Christ, on the other hand, insisted that one’s inner life, not one’s outer life, is the most important aspect of our souls. That’s why he had such a strange variety of friends—from tax collectors to prostitutes to the homeless—and why he delivered such scorching indictments of his culture’s political and religious leaders. He was a quantum thinker, understanding invisible human soulspace. He was never seduced by the outward appearance of things.
Interestingly, one of Mormonism’s foundational stories speaks directly to this mistaken focus on external obedience. The late Carlfred B. Broderick, an LDS psychologist, relates a story about a Mormon family experiencing difficulties with a rebellious teenager.
[W]hen teenagers get into trouble it is generally a case of too little supervision and too few consequences for breaking family rules, or, equally often, a case of too many rigid rules and overly strict and intrusive enforcement leading to rebellion. In the first case, the therapist works with the family to set up a more structured home environment. In the second case, the therapist works with the family to unwind the system a little. The family who called appeared to be of the second type.”
The family wanted to consult Broderick but lived so far away that he suggested they visit a Jewish therapist friend of his. A few weeks later, the therapist called asking for some help.
“This kid is about to run away from home or attempt suicide or do something else drastic,” he said. “But, Carl, every time I suggest any movement in the direction of loosening up they patiently explain to me that I just don’t understand their religious obligations as Mormon parents to keep this kid in line. Frankly, I don’t know how to deal with this. I don’t want to attack their religious beliefs, but the situation is explosive.”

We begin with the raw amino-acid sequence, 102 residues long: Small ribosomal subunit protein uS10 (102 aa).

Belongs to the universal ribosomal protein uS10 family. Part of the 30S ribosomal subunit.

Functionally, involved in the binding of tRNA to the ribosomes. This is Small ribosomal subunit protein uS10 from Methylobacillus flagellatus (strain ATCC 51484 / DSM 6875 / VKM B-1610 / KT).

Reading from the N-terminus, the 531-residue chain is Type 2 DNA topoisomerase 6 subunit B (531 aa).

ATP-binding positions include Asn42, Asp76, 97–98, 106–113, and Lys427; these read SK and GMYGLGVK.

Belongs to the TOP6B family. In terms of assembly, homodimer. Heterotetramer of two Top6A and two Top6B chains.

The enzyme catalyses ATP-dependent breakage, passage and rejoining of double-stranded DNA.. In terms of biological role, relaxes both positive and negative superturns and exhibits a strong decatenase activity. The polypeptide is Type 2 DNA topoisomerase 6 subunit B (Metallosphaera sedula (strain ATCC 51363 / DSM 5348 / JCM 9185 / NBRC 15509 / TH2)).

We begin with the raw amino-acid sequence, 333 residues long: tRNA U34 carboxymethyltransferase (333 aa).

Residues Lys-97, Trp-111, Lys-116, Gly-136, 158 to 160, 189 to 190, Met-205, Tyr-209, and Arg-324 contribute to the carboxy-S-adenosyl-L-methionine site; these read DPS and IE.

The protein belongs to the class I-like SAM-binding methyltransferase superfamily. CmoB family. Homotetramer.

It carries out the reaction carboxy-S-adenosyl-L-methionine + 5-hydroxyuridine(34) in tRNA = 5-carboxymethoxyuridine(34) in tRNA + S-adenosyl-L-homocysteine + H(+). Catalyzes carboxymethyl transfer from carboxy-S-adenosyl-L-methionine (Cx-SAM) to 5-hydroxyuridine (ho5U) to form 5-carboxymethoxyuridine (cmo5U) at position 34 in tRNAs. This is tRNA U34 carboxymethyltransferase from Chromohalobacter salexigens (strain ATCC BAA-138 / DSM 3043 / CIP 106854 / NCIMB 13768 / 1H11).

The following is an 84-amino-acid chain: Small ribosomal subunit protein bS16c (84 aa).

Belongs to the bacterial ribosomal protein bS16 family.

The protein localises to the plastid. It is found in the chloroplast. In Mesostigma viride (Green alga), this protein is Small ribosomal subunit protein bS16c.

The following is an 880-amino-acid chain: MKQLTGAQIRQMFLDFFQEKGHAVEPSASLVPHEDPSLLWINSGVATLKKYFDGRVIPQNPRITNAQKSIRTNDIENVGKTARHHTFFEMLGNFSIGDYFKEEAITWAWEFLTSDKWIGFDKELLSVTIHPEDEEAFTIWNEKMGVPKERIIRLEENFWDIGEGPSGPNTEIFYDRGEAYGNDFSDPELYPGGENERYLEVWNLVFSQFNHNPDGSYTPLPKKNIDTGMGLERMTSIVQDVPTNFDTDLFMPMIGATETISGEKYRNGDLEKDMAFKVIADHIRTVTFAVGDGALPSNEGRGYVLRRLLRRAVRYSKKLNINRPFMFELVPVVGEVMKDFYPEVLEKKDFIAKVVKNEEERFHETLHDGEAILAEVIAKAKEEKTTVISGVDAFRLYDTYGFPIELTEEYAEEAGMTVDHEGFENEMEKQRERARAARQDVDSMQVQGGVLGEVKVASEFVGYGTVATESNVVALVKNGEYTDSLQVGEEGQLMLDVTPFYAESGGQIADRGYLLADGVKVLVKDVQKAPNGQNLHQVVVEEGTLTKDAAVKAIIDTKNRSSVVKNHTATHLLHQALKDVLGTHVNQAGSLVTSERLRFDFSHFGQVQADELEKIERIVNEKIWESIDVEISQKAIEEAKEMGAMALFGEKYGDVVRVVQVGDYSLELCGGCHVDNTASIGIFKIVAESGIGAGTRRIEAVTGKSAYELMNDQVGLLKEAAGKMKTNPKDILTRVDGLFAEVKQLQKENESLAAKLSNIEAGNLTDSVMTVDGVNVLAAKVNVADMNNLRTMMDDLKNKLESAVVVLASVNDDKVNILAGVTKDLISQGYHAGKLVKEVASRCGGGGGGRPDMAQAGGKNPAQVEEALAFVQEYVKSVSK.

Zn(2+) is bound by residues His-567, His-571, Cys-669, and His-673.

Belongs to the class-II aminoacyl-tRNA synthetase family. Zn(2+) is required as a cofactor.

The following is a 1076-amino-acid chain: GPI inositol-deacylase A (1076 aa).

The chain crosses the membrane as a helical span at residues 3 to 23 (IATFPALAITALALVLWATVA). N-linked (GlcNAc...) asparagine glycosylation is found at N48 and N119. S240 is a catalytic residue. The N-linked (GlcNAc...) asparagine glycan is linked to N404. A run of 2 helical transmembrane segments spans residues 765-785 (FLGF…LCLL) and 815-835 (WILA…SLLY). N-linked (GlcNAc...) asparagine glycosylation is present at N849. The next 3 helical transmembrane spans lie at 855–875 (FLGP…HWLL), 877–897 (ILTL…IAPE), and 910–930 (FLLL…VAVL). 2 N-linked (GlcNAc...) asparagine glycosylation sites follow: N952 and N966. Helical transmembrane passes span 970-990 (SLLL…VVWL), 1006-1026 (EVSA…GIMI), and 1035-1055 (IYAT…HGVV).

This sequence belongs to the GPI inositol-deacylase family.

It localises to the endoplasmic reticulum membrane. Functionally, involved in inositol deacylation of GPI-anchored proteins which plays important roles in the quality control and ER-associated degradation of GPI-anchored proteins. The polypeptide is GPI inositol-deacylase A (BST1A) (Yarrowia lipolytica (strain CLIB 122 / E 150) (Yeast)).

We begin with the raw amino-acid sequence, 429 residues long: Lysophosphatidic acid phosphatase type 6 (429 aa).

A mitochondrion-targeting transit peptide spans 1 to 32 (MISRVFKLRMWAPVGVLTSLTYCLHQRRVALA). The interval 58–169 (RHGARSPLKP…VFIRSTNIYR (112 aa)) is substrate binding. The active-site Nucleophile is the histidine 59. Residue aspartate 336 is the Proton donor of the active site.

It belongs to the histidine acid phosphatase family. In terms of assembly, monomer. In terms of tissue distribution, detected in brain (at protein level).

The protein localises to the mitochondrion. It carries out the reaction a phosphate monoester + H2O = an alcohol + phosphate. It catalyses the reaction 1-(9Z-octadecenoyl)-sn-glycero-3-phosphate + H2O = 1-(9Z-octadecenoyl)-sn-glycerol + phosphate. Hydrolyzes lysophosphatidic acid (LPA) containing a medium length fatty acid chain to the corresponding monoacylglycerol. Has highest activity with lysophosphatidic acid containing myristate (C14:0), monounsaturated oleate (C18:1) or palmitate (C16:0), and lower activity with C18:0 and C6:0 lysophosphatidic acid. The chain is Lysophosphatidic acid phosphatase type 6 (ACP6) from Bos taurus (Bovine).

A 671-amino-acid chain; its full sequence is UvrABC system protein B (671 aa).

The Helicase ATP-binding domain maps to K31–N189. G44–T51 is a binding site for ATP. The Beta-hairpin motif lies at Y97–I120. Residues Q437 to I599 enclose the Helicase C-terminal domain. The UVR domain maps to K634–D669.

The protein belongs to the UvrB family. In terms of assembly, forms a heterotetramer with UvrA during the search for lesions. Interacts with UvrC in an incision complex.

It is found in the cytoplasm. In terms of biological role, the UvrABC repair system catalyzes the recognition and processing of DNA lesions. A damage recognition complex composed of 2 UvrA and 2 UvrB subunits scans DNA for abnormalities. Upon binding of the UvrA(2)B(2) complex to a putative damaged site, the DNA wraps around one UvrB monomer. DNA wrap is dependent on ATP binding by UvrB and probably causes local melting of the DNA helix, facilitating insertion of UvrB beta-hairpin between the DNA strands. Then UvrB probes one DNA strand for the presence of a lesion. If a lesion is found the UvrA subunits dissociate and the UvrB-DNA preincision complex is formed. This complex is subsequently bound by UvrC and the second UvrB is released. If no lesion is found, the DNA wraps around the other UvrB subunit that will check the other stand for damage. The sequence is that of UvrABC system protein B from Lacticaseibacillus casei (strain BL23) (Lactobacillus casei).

I thought a moment and then said: “Here’s what you do. First, tell them that since you have started working with them on their problems you have developed a real curiosity about the Mormon religion. This will serve to get their attention. Then say that there is one issue that keeps coming up when you ask about it that has you mystified. You keep hearing about some ‘war in heaven,’ but you can never quite figure out what it is about.”
The therapist followed Broderick’s advice and was amazed when even the rebellious teenager offered to give him a Book of Mormon with her testimony inscribed. But the real surprise came when he asked about the “war in heaven.”
“Well, the mom in this family didn’t as much as take a minute to collect her thoughts. In seconds she had launched into some story about a council in heaven and two plans, and she gets about three minutes into it and she stops cold in her tracks and gives me a funny look and says, ‘All right, Doctor, you’ve made your point.’ From that point on they were like putty in my hands. It was like magic. Carl, what is this ‘war in heaven’?”
Of course, there was no magic. This good LDS woman simply had the unnerving experience of explaining Satan’s plan to an “investigator” and in the midst of her explanation recognizing it as substantially identical with her own version of responsible Mormon parenting as she had outlined it to him the week before. She understood the gospel principle fully. She just had been blinded to its applicability to her everyday challenges as a parent.1
A Model Imperative
Watching a good model in action is the best way for a child to learn. This is true of learning both physical acts, such as needlework or wood carving, and inner acts—mental, emotional, and spiritual. Neurologically, one of the most lasting and important things a child can gain from a good model is increased brain development and the growth of higher mental and emotional functions. Watching an adult who already has these functions and developments in place will stimulate similar growth in the child. As Dorothy Law Nolte illustrates in her poem, “Children Learn What They Live,” if children live in an environment of compassion and kindness, they will develop similar qualities. If they are exposed to neglect, shame, and fear, they will develop differently. Neurologically, this is absolutely true. Children who spend their time with loving, attentive caregivers who touch, look at, talk to, hold, play with, smile at, and read to them will experience important brain development that sets a solid foundation for later learning well into adulthood. They will naturally want to reproduce the behavior and expectations they have been marinated in. On the other hand, children who are forced, manipulated, threatened, neglected, shamed, and abused will have problems with emotional regulation, impulse control, and relationship formations.